Sep 21, 2017

Cyclists ride the extra mile for needy families

Didn’t think you could contribute to a good cause through your love for cycling?

Then meet the enthusiastic participants of Ride for Rations (RfR), who’ve banded together to conquer an arduous 240 km-ride from Malacca to Singapore – all in the name of charity.

Organised by Bike Aid (Singapore), RfR is an annual charity bike ride that aims to raise funds to provide monthly rations for 380 households living in one- and two-room rental flats in Chai Chee, Marsiling and Hougang. Thanks to overwhelming support over the years, the event’s other beneficiaries now include 200 school-going children, who receive monthly breakfast packages, too.

A woman climbing up the stairs with plastic bags in her hands

For avid cyclist Kenneth Tham, 42, it’s the perfect opportunity to “feel young and adventurous again”, and of course, build an enduring camaraderie with his fellow riders.

Tham, a hairstylist managing his own hair salon, used to run the cycling group Punggol Night Riders for some years and has been cycling with RfR since 2015.

A group of cyclists posing over a bridge in Singapore

This year, together with fellow participant-turned-friend Eugene Wee, 42, the pair are once again attempting the 1K RfR route – a gruelling 1,000-kilometre ride that’ll take the cyclists on a nine-day journey through several parts of Malaysia. “The regular RfR route covers only 240 km, so the remaining 760 km that we do for 1K RfR is a bid to create awareness for our cause – by going the extra mile, so to speak,” Tham explained.

Wee, a product marketing manager who lives in Choa Chu Kang, counts the 18km-ride to his office in Yishun as a form of daily exercise and training. An avid participant of 1K RfR since 2013, Wee only started cycling more seriously a few years ago, after his doctor advised him to pick up a moderate cardio workout to improve his irregular heartbeat.

He said: “After seeing how cycling has improved my heart’s condition, I began looking at it as a way to challenge myself to become fitter and healthier. My family, too, has since adopted a more active lifestyle and on weekends, we’d head out for a morning ride together before breakfast. Along the way, I’ve also roped in some of my colleagues to come help out with RfR’s monthly rations distributions.”

A team of cyclists posing during the RfR event

Tomas Tay, chairman of RfR 2017’s working committee, added: “For RfR’s inaugural ride in 2011, we managed to raise $78,000, but last year, we raised a record $372,000. So, it’s heartening to see interest and awareness of what we do growing – from the number of RfR sign-ups to the willingness of the public to contribute to a worthy cause.”

The self-employed 58-year-old, who has taken part in every RfR since 2011, was an active marathon runner until problems with his knee forced him to turn to the gentler alternative of cycling some eight years ago. Tay now cycles with his club GP (derived from local snack goreng pisang) Riders, which makes regular “makan trips to Changi Village for the goreng pisang”.

When asked to share some challenges he faced on his numerous RfR experiences, Tay laughed and said: “One year, we had to ride during a heavy downpour and the roads were flooded – we couldn’t even see if there were potholes or uneven surfaces as we rode. The going was slow and it was so cold, my teeth were chattering. When we finally came to a rest stop, I had to hug the car bonnet of our support crew to keep myself warm!”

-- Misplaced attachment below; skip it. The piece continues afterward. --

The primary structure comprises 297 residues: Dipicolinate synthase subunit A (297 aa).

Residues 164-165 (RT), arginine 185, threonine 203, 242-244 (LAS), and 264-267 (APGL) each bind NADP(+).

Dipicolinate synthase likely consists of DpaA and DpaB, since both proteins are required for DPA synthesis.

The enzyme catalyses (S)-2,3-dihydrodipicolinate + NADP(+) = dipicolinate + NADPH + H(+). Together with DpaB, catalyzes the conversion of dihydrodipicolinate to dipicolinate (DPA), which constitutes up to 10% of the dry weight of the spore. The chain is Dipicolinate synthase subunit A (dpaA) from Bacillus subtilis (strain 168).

A team photograph of Singaporean cyclists posing along their gear

Sharing a memorable anecdote of his ride from last year, Tham said: “We rode hard all day on one of the toughest uphill climbs to reach our mountain-top rest stop for the night – only to find that the budget resort had closed down! We ended up forking out more to stay at a luxurious resort, which became an unexpected bonus after so many nights on a budget.”

Despite these curveballs, all three RfR enthusiasts agreed on the reason that kept them coming back year after year. “There’s nothing like the kinship forged among people from different walks of life who come together to do something for a good cause – through a love for cycling – and who look out for one another while doing it,” affirmed Tham.

Wee concurred: “Sure, there are times when the ride is arduous, but there’s also plenty of joy and heart in it. My motivation, besides challenging myself physically to complete the 1K RfR every year, is my conviction that charity is for life.”

So, should you feel like joining next year’s RfR but feel intimidated by its intensity, Tay had this to say: “Sign up first, think about it later! Once you make that commitment, the rest will come. We were all novices once; I myself joined the first RfR as a complete novice.

“If you’re worried about training, start small – find some friends with the same interests, or join a cycling group you’re comfortable with, commit to a routine, and most importantly, have fun,” suggested Tay.

“Or, pop by our month-end rations distributions on the last week of every month and join our training rides. That way, you’ll be seeing what we do and who we’re helping, and you might feel more inclined to want to do your part, too.”

Also Read: Building a Singapore that’s better for active mobility
  • I missed it! Sorry!

    Do ping me, should you do it next time – I shall join!